FIG. 8 is a partial schematic of an exemplary fuel system incorporating a thermal recirculation throttle valve (TRTV) 1 in conjunction with a main fuel throttle valve (MFTV) 40. A fuel storage tank 100, a fuel booster pump 20, a main fuel pump 30, a main fuel throttle valve 40 for metering a supply of fuel to the main engine fuel system and a thermal recirculation throttle valve (TRTV) 1 for returning relatively hot fuel to an aircraft's fuel storage tank(s) 100 is incorporated into the partial schematic shown in FIG. 8. Although only one of each of the aforementioned components has been shown in the exemplary schematic, the number of the individual components may be increased or decreased based on system requirements. Further, valves and system controls have been omitted to simplify the system schematic.
  • [0026]
    The unique thermal recirculation throttle valve 1 of the present invention is designed to limit a relatively low leakage flow to the fuel storage tank(s) 100 when the TRTV 1 is in a low leakage shutoff position. In the present invention, the low leakage shutoff position can be accomplished by venting the low leakage shutoff position to a relatively low system pressure, e.g., fuel booster pump outlet pressure as discussed hereinabove. In addition, the TRTV 1 should include a fully open position, e.g., maximum flow of fuel through the TRTV 1 to maintain fuel system operating temperature(s) to an optimum value during normal operation. Further, if the TRTV 1 is commanded to, or fails to either a fail-safe fully extended or a fail-safe fully retracted position, the TRTV 1 will also provide a fail-safe flow of fuel to return a predetermined supply of fuel to the fuel tank, e.g. aircraft fuel tank(s).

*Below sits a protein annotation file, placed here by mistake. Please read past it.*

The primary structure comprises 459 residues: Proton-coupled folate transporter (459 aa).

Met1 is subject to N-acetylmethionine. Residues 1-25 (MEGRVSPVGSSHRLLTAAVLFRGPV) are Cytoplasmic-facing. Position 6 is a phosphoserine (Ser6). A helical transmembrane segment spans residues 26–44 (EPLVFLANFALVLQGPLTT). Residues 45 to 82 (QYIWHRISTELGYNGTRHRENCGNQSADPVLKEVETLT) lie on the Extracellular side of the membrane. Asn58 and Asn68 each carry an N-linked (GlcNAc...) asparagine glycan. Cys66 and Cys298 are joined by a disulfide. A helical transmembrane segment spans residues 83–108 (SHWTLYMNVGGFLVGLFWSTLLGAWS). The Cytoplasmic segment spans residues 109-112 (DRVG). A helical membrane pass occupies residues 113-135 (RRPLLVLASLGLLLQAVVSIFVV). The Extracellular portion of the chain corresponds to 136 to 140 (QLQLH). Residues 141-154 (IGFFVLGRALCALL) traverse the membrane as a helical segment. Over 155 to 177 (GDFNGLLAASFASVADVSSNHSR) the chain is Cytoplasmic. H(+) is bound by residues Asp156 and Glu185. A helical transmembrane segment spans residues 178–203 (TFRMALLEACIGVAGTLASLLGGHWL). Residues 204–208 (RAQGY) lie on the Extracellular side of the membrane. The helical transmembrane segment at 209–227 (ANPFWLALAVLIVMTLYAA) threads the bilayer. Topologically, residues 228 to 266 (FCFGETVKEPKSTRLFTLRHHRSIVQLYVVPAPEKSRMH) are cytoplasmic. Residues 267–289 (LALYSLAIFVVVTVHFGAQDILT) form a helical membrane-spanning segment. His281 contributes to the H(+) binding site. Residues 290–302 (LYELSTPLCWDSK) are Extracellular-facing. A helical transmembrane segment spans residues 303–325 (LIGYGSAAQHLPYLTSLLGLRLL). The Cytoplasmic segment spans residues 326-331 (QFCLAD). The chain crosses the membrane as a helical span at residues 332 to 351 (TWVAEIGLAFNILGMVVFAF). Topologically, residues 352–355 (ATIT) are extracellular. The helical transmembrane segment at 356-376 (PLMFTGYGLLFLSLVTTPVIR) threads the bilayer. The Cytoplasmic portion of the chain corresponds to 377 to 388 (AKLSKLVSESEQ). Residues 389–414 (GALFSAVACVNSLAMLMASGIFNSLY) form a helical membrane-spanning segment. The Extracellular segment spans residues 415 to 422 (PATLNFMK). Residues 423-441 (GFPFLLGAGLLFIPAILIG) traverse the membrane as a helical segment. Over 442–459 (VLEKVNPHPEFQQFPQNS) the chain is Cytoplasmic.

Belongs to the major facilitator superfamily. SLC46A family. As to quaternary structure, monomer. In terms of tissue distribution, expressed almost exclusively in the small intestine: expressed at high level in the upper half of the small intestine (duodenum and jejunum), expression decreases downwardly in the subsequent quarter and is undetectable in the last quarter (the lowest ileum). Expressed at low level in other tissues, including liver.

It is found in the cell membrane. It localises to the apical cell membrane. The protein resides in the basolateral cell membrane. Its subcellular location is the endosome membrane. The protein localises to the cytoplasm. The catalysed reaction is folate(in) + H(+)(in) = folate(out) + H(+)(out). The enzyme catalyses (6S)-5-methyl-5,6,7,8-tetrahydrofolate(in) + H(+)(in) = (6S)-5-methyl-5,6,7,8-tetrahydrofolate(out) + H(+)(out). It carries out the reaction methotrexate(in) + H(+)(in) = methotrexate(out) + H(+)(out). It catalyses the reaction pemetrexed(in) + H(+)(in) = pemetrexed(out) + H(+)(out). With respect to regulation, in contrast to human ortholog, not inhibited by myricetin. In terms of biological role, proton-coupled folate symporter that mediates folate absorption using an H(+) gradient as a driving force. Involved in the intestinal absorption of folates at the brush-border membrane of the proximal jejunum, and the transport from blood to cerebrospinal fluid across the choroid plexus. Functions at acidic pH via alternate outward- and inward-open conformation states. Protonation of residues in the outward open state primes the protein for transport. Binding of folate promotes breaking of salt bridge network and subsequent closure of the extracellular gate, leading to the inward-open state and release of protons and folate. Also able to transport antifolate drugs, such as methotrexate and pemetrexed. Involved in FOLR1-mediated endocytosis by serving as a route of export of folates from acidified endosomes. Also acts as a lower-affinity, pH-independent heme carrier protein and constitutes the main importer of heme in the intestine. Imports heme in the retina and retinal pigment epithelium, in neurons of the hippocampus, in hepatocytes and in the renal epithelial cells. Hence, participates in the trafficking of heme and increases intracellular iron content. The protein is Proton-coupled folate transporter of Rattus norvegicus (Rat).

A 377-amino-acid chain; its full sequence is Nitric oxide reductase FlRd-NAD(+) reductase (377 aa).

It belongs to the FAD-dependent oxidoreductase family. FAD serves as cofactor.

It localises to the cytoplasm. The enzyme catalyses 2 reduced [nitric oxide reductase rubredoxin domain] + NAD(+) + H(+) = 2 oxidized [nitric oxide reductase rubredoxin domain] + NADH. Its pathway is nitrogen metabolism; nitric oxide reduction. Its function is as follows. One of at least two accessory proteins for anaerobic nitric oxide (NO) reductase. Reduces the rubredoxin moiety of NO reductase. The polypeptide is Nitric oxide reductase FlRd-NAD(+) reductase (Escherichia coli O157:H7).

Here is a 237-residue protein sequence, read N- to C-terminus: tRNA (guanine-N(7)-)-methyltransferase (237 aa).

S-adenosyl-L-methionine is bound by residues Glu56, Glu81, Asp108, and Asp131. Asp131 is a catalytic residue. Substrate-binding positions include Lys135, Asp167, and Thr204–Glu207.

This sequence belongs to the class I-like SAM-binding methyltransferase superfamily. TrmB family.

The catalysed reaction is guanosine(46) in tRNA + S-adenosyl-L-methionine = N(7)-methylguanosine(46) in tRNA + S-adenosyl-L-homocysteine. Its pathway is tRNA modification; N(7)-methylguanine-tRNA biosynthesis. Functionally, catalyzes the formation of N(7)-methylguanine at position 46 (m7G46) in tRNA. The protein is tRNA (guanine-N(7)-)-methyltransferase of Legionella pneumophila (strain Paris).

• [0027]